[It would not happen] if the shunned CEO were a Jew, Buddhist or Hindu; only Christians are fair game, only Christians are held to the virtue-signalling standards of the woke left.” [ii]
The Christian’s godly walk
So, why it is that Christians are the target? Why not the members of other religions? Is it because they don’t advertise their opposition to abortion and homosexuality? Is it, perhaps, because Christians are more outspoken? Or is it that the Christian’s godly walk of life is enough to arouse resentment by those who walk in darkness? As Rev van Delden said about the psalmist of Psalm 119.
“He was persecuted for the same reason Cain killed Abel. It’s because of the antithesis, the enmity, the hatred of the ungodly towards the godly. It’s because their deeds are evil while the deeds of the godly are righteous. The unrighteous hate the righteous deeds of God’s children. That’s because when we do what’s acceptable in God’s eyes by keeping His commandments then we expose the sins of others. We make them feel guilty before God and they don’t want to feel guilty. And so they persecute the righteous in the hope of turning off the ‘light’ as it were of the good deeds that the righteous are doing.” [iii]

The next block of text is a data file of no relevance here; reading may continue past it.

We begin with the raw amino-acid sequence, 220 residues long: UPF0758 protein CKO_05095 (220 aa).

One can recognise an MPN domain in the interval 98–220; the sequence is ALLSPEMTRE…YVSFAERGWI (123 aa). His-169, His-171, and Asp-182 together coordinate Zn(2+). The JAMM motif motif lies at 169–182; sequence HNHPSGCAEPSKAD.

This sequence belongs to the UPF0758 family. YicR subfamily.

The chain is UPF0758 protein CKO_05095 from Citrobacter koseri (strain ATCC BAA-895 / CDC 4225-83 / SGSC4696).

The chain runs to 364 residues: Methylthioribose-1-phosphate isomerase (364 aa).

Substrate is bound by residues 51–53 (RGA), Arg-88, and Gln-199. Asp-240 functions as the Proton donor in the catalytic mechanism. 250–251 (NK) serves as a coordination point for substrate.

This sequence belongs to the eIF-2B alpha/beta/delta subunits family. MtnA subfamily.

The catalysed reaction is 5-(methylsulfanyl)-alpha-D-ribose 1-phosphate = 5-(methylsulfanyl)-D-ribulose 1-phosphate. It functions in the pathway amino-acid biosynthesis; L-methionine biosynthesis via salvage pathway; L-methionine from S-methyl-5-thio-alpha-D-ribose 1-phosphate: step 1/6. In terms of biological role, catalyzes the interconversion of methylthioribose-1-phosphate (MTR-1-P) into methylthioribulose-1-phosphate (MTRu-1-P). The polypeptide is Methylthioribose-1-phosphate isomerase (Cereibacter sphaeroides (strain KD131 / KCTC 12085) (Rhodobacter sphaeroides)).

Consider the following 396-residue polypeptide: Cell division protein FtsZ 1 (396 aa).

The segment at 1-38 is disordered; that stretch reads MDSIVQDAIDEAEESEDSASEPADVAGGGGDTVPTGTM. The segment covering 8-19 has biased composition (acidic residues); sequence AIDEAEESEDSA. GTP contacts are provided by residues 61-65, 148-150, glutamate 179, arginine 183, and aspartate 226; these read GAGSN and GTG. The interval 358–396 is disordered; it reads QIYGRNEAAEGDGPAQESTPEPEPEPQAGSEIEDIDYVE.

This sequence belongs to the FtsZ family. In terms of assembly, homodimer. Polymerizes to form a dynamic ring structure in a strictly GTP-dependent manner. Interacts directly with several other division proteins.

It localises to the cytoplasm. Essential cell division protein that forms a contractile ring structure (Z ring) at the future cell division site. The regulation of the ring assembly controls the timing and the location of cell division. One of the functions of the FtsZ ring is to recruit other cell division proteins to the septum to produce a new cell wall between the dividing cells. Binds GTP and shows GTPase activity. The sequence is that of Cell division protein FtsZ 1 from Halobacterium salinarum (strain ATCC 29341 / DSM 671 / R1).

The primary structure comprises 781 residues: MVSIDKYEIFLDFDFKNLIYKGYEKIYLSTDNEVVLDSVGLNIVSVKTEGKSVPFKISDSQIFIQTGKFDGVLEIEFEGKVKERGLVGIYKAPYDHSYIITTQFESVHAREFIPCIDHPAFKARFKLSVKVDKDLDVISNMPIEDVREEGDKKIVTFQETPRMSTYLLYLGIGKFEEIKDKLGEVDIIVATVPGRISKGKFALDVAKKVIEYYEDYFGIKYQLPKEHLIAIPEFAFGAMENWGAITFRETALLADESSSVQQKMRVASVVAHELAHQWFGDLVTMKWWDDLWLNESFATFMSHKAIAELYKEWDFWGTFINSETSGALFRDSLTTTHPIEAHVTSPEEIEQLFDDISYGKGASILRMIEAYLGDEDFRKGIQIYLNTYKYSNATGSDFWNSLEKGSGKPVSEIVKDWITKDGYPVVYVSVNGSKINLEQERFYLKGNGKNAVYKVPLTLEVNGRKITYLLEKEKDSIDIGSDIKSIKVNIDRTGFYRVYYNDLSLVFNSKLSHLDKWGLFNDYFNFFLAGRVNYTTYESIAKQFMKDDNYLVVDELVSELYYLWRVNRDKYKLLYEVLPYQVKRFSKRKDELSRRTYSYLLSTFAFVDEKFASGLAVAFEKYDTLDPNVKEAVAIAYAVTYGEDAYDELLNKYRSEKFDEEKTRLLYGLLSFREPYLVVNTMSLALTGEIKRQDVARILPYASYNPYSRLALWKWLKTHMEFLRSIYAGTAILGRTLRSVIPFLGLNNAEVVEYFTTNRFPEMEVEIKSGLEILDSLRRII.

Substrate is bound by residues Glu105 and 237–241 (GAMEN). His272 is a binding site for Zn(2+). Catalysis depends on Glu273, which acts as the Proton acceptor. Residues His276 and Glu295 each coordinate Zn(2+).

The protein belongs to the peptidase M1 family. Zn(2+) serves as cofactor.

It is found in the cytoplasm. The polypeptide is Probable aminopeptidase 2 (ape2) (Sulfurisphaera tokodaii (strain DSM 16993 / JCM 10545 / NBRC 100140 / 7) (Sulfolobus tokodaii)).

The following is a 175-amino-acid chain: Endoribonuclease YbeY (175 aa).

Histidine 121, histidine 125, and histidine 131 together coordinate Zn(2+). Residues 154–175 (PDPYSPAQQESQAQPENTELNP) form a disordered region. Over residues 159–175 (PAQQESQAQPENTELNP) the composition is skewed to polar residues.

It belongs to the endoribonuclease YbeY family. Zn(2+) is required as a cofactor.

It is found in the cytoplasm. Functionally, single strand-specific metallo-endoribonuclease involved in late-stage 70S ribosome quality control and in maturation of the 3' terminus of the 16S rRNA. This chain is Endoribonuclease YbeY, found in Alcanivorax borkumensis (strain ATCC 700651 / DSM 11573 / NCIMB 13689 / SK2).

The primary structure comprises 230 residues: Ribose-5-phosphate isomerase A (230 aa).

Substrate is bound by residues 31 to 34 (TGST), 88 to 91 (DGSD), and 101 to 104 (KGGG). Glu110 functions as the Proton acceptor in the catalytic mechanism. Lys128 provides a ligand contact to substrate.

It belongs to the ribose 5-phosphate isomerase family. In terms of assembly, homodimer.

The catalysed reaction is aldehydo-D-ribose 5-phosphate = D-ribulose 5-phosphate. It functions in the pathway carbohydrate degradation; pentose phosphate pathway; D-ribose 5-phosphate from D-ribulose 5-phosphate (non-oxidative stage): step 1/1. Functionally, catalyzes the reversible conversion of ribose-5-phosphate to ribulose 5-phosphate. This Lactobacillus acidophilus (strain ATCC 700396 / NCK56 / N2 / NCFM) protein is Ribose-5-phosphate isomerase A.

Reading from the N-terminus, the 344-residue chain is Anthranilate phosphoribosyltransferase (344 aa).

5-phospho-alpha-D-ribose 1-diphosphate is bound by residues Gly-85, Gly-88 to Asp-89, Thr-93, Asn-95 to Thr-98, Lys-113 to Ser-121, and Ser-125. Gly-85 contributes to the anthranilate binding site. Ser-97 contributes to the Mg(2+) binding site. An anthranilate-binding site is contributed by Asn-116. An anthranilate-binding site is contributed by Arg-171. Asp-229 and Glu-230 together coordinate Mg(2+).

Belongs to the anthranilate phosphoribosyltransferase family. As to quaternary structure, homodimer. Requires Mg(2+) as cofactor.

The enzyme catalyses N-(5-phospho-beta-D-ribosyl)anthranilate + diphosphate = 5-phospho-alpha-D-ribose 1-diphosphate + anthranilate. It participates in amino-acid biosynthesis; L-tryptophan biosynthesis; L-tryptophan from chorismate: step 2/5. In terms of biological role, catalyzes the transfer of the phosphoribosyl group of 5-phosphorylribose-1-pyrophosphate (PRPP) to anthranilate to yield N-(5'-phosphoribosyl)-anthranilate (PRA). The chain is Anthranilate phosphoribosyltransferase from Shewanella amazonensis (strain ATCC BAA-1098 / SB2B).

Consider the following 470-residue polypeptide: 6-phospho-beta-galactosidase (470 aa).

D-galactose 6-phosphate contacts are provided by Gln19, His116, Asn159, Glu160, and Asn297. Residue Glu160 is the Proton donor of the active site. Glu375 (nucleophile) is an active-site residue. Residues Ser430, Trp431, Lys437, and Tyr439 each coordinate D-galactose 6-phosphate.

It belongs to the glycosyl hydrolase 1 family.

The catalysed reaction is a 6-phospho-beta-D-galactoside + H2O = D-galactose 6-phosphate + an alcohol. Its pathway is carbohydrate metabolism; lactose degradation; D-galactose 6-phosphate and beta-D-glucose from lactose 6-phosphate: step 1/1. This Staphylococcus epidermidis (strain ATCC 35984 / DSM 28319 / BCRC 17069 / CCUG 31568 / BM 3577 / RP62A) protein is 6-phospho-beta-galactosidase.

Yes, like the persecuted psalmist we can expect the same treatment. Jesus told his disciples: “If they persecuted me they will persecute you” (Jn 15:20). Paul later wrote to Timothy: “All who desire to live a godly life in Christ Jesus will be persecuted” (2 Tim. 3:12).
But why not persecute those of other faiths? After all, some of them also condemn homosexuality and abortion. Some of them also advertise their beliefs and ‘walk their talk’. So why are they not ridiculed by the main-stream media and secular intelligentsia?
Anti-Christ and against Christ’s Church
The Scriptural answer is that Satan opposes Christ and all who seek to honour Christ. He is, after all, anti-Christ. Not anti-Muhammed. Not anti-Hindu. Not anti-Buddha. Satan’s opposition from the start was against the Christ and therefore against His followers, the Christians. He drives anti-Christian rulers and anti-Christian society. As we read in Psalm 2:1-3: